The purpose of Beyond's Van Gogh page is to relate the times and places where he lived and worked in France and Provence; it is not intended to be an in-depth site about his life or his work. The web is full of sites about Vincent Van Gogh. Some that we found quite good are listed at the end of the page (Sources).
In Paris, Vincent painted the cafés and boulevards and the open countryside along the Seine River, a total of over 200 paintings during the two years. Here, he also painted at least 20 self-portraits. Some of the artist's Parisien hangouts included Julien "Père" Tanguy's paint shop, where Paul Cézanne's work was displayed.
It was in Paris that he met Paul Gauguin, Camille Pissarro and Toulouse-Lautrec. During his Paris years, Vincent also got to know the younger "artists of the Petit Boulevard": Emile Bernard, and Louis Anquetin, as well as John Peter Russell.
While living in Paris, Vincent began visiting Asnières-sur-Seine in the Spring of 1887, along with other Impressionists of the day. Here he became aquanted with Paul Signac.
In November 1887, Theo and Vincent met and befriended Paul Gauguin, who had just arrived in Paris.
Arles (Feb 1888 - May 1889)
The following details are from wikipedia.org, with some changes.
Van Gogh arrived at the Arles railway station on 21 February, 1888, crossed Place Lamartine and entered the city through the Porte de la Cavalerie. He took quarters a few steps further, at the Hôtel-Restaurant Carrel, 30 Rue Cavalerie. His companion for two months was the Danish artist, Christian Mourier-Petersen.
In March, he painted local landscapes, using a gridded "perspective frame." Three of his pictures were shown at the annual exhibition of the Société des Artistes Indépendants. In April he was visited by the American painter, Dodge MacKnight, who was resident in Fontvieille, a few km to the northwest.
On 1 May, he signed a lease for 15 francs a month to rent the four rooms in the right hand side of the "Yellow House" (so called because its outside walls were yellow) at No. 2 Place Lamartine. The house was unfurnished and had been uninhabited for some time so he was not able to move in straight away. He had been staying at the Hôtel Restaurant Carrel in the Rue de la Cavalerie, just inside the medieval gate to the city, with the old Roman Arena in view. The rate charged by the hotel was 5 francs a week, which Van Gogh regarded as excessive. He disputed the price, and took the case to the local arbitrator who awarded him a twelve franc reduction on his total bill (the weekly rate being reduced from five francs to four). On May 7 he moved out of the Hôtel Carrel, and moved into the Café de la Gare. He became friends with the proprietors, Joseph and Marie Ginoux. Although the Yellow House had to be furnished before he could fully move in, Van Gogh was able to use it as a studio. His major project at this time was a series of paintings intended to form the décoration for the Yellow House.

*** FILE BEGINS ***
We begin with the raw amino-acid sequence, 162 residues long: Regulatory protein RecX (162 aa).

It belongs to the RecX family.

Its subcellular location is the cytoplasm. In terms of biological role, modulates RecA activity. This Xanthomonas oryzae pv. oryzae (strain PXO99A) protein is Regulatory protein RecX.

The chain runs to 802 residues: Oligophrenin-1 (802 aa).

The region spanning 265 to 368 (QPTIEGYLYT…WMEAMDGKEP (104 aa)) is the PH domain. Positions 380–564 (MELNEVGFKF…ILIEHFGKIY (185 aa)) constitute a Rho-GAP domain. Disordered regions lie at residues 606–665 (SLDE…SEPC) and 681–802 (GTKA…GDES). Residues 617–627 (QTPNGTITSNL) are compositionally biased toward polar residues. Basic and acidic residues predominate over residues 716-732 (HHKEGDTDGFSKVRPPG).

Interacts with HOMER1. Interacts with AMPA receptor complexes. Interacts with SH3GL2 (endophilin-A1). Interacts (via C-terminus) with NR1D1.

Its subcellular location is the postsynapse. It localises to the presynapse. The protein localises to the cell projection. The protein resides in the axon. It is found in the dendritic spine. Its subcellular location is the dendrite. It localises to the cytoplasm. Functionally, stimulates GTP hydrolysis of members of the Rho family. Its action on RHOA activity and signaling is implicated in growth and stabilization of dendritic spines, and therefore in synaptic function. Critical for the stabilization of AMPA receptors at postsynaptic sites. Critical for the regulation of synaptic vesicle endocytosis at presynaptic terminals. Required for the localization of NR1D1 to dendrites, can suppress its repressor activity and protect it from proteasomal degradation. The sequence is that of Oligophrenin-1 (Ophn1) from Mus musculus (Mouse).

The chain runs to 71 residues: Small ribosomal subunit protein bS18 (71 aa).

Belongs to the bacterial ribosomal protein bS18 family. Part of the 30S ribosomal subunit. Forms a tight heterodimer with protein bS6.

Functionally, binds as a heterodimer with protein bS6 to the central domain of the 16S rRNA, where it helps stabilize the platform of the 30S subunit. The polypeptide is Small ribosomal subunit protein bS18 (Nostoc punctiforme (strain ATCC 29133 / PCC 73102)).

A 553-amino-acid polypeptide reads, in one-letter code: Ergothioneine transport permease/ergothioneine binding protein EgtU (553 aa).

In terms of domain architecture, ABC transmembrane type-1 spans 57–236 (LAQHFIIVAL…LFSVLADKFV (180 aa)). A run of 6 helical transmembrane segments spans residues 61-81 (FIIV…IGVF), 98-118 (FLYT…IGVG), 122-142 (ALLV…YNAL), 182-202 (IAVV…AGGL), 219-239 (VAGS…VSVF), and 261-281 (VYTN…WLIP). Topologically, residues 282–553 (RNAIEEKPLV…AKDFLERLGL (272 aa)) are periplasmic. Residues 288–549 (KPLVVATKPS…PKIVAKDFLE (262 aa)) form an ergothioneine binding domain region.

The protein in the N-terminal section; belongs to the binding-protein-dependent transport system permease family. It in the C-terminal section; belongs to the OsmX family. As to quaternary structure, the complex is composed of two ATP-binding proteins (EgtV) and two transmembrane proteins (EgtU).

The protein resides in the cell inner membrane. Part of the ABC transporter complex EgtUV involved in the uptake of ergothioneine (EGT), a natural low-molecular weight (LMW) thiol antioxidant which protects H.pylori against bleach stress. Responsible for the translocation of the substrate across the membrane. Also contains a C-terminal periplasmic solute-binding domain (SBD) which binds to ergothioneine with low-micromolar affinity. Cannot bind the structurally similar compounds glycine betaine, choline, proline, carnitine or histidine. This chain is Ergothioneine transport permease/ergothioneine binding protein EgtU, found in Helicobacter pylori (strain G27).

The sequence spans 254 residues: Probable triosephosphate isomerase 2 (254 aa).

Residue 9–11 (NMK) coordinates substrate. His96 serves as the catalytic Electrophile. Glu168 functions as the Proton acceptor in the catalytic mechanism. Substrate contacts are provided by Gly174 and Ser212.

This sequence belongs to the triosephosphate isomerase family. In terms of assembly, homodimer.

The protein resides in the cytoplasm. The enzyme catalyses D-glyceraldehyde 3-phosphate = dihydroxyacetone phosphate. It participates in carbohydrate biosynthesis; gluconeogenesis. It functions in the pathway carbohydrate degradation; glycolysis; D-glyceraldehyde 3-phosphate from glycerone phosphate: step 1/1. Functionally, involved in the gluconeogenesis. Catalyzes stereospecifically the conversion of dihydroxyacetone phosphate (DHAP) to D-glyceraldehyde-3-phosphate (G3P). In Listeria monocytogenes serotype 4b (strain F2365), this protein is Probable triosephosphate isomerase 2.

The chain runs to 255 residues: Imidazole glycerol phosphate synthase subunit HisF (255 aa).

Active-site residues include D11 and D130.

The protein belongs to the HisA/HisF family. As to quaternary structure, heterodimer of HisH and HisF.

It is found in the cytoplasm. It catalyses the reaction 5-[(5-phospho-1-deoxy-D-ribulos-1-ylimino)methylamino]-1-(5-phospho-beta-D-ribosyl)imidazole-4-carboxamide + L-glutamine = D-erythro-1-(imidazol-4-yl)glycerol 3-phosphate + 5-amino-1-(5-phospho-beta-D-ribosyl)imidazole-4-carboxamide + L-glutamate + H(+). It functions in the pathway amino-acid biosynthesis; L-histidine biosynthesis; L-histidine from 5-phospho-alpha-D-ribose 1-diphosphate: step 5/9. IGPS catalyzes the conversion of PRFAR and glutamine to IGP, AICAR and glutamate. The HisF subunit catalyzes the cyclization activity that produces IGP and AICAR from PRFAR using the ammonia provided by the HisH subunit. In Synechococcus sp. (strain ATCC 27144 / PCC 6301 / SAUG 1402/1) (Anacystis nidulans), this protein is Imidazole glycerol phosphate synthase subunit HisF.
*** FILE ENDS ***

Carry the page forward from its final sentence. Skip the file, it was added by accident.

In June Vincent visited Saintes-Maries-de-la-Mer. He gave drawing lessons to a Zouave second lieutenant, Paul-Eugène Milliet, who also became a companion. MacKnight introduced him to Eugène Boch, a Belgian painter, who stayed at times in Fontvieille (they exchanged visits in July). Gauguin agreed to join him in Arles. In August he painted sunflowers; Boch visited again.